Chairman’s Newsletter – March 2016

We invite you and your friends to join us at the forthcoming free concerts.

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Looking back to October 2015 Concert…

AlexThe final concert of the 2015 season came to an end with a magnificent performance of Tchaikovsky’s Pathetique Symphony, a performance which Franco Viganoni, our recording engineer, thought was one of the best he had heard from the AYO. He has made a wonderful recording of the concert, which also includes a sparkling performance from Maria Mo of Mendelssohn’s first piano concerto.
As I listened to the young musicians performing with a maturity well beyond their years, and worthy of a professional orchestra, I thought with amazement just how far they had come in the course of one year. It reinforced my belief that playing in an orchestra like AYO is of immense importance in their development.

Of course the standards of teaching have risen greatly over the last twenty to thirty years, and the average technical level is much higher than it was then. The contribution made by the universities’ Schools of Music have also been a major factor in raising performance standards. However without the opportunity of performing together before the public, developing the listening, reading, and ensemble skills which playing in an orchestra provides, a vital element in the young musician’s musical education is missing.

In my experience of listening on audition panels to applicants for positions in a professional orchestra, I found that almost without exception those auditioning would play their chosen concerto with great aplomb and technical proficiency, which is not surprising as they had probably been studying it with their teacher for an extensive period, but when they came to the prepared excerpts from the orchestra repertoire they would show that they had had very little experience of playing in an orchestra. They often demonstrated not only little knowledge of the different styles required by different composers, but also of orchestral techniques, like the delicate accompanying figures required by composers like Mozart, and the sustained pianissimo legatos so often found in orchestral scores. Many in fact were quite unable to produce an orchestral pianissimo at all, having been trained exclusively to think of themselves as soloists.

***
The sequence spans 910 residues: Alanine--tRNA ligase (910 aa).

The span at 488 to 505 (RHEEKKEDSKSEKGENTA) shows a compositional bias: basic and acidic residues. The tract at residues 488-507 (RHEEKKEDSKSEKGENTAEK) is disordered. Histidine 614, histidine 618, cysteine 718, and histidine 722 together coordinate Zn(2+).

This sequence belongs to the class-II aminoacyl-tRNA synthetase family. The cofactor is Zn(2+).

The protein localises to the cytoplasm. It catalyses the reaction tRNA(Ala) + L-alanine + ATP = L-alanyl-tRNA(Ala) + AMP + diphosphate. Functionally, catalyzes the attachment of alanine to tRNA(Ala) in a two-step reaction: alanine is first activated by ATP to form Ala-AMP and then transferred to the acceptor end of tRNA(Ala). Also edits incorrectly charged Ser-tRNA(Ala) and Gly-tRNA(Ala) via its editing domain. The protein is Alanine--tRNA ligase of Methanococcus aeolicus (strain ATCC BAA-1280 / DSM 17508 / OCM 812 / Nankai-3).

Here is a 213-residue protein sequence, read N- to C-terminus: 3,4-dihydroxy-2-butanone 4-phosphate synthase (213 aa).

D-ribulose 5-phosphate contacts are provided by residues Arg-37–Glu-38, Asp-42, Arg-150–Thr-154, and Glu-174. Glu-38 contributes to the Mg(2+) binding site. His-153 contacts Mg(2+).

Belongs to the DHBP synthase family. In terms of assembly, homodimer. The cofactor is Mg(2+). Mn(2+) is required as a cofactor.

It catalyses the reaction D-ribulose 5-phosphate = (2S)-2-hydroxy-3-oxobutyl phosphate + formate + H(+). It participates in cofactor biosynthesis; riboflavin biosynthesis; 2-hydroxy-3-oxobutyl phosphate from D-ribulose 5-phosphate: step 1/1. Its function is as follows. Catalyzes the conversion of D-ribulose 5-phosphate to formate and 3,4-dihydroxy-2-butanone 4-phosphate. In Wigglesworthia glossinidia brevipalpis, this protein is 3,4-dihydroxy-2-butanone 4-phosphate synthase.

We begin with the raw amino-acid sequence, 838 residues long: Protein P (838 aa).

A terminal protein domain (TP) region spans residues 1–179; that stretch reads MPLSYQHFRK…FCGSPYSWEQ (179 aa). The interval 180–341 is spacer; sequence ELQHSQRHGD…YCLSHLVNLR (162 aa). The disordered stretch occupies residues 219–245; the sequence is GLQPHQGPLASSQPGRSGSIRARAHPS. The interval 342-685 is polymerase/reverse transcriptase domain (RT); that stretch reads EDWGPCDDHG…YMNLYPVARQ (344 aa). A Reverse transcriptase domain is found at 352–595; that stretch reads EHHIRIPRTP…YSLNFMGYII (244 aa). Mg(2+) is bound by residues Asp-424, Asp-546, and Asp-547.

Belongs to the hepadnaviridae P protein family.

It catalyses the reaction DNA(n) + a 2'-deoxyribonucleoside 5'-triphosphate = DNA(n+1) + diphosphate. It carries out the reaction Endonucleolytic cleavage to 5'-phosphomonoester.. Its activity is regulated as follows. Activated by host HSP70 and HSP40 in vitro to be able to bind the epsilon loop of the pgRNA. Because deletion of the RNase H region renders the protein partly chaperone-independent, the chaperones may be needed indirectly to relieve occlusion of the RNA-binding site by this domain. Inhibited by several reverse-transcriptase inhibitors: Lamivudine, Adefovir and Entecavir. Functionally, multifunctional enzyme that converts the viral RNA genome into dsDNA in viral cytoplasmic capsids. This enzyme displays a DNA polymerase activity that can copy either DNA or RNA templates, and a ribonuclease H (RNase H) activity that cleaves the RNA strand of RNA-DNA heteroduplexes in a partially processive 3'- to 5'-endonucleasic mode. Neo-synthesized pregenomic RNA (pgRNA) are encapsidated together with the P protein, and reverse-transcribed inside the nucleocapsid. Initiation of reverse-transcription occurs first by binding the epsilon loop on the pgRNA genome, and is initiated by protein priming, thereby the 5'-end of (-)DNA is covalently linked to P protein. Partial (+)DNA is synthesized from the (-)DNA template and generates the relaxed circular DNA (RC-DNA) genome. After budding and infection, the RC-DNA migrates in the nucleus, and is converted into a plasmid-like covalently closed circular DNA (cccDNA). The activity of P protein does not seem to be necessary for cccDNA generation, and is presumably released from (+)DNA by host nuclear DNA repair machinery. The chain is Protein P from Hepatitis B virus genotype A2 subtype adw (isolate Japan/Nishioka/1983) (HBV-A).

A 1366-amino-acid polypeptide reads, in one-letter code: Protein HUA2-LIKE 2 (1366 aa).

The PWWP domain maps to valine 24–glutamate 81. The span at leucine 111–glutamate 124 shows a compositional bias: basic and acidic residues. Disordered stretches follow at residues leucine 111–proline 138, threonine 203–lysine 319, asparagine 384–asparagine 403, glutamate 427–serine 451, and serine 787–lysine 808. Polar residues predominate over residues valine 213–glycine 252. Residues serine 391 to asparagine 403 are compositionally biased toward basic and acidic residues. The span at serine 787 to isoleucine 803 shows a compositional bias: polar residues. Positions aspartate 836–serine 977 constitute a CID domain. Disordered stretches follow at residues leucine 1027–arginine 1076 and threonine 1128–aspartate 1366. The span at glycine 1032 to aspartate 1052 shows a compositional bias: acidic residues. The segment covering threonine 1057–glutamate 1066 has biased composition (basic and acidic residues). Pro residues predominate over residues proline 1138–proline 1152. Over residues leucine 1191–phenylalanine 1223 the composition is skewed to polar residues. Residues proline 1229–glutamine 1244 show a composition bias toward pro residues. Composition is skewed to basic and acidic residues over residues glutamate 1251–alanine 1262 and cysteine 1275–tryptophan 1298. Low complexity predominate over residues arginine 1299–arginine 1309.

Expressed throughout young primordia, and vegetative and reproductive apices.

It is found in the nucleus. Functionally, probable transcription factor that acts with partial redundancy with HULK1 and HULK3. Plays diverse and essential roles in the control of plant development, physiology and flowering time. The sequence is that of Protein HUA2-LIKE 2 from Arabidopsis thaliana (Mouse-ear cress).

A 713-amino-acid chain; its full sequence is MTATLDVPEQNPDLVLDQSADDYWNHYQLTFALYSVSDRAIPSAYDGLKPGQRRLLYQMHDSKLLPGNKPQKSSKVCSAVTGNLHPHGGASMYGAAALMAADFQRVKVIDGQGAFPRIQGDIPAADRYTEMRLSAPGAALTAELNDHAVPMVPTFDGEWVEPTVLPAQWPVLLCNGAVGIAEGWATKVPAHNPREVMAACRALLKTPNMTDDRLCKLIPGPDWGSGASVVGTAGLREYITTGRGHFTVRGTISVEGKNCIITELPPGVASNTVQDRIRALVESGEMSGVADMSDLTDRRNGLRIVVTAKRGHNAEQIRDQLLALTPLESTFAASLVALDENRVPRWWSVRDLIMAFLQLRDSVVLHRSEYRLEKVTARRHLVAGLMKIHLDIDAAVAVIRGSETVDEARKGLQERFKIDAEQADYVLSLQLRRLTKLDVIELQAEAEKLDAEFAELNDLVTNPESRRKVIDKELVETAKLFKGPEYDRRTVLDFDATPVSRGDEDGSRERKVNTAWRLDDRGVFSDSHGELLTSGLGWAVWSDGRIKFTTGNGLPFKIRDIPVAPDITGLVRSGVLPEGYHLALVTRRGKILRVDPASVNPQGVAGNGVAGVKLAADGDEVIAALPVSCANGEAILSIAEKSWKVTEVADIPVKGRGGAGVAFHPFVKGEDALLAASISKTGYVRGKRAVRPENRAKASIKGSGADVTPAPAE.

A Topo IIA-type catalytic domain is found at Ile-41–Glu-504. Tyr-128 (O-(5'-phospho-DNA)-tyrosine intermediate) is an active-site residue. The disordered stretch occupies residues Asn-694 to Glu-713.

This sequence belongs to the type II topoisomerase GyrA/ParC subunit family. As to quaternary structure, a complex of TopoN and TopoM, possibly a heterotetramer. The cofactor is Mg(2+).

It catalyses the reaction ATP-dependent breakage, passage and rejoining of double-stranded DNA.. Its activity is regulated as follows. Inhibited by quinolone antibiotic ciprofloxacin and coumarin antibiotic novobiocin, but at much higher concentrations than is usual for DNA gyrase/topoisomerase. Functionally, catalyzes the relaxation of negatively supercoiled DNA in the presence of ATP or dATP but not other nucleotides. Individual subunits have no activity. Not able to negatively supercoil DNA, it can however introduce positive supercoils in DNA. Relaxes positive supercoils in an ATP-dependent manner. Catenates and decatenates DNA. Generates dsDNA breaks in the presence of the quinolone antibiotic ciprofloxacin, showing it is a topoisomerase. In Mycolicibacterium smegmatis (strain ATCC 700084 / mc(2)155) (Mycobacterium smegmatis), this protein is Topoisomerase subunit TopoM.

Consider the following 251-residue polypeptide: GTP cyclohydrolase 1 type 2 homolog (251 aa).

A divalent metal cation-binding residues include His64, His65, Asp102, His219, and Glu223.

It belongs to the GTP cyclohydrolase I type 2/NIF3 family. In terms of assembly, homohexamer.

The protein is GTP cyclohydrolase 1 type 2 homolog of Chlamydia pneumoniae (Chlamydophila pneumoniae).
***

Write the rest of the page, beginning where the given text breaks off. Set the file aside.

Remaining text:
I was very surprised to learn recently that some otherwise excellent teachers discourage, or even forbid their students to play in the AYO, believing that doing so is bad for their playing. The excellent concerto performances given by AYO members in recent years quite clearly demonstrate that this is not the case. In denying their students the musical and social opportunities provided by the orchestra, I believe these teachers are doing their students a disservice.

This Programme’s Soloist – Kenny Keppel

The concerto in this concert will be Louis Spohr’s first clarinet concerto, which will be performed by Kenny Keppel, a former first clarinet of AYO, who has been undertaking post-graduate study in Melbourne. We are very pleased to welcome him back to AYO, this time as soloist.
Spohr was a contemporary of Beethoven and, in his own day, regarded as his equal as a composer. He composed ten symphonies, eleven operas, and four oratorios, as well as much chamber music.He was also one of the foremost violinists of his time, and composed eighteen violin concertos as well as four clarinet concertos.
It is his clarinet concertos which are probably most frequently played today, as his style of composition seems to particularly suit the clarinet. They are not only beautifully written for the instrument but combine brilliance and elegance in a very attractive manner.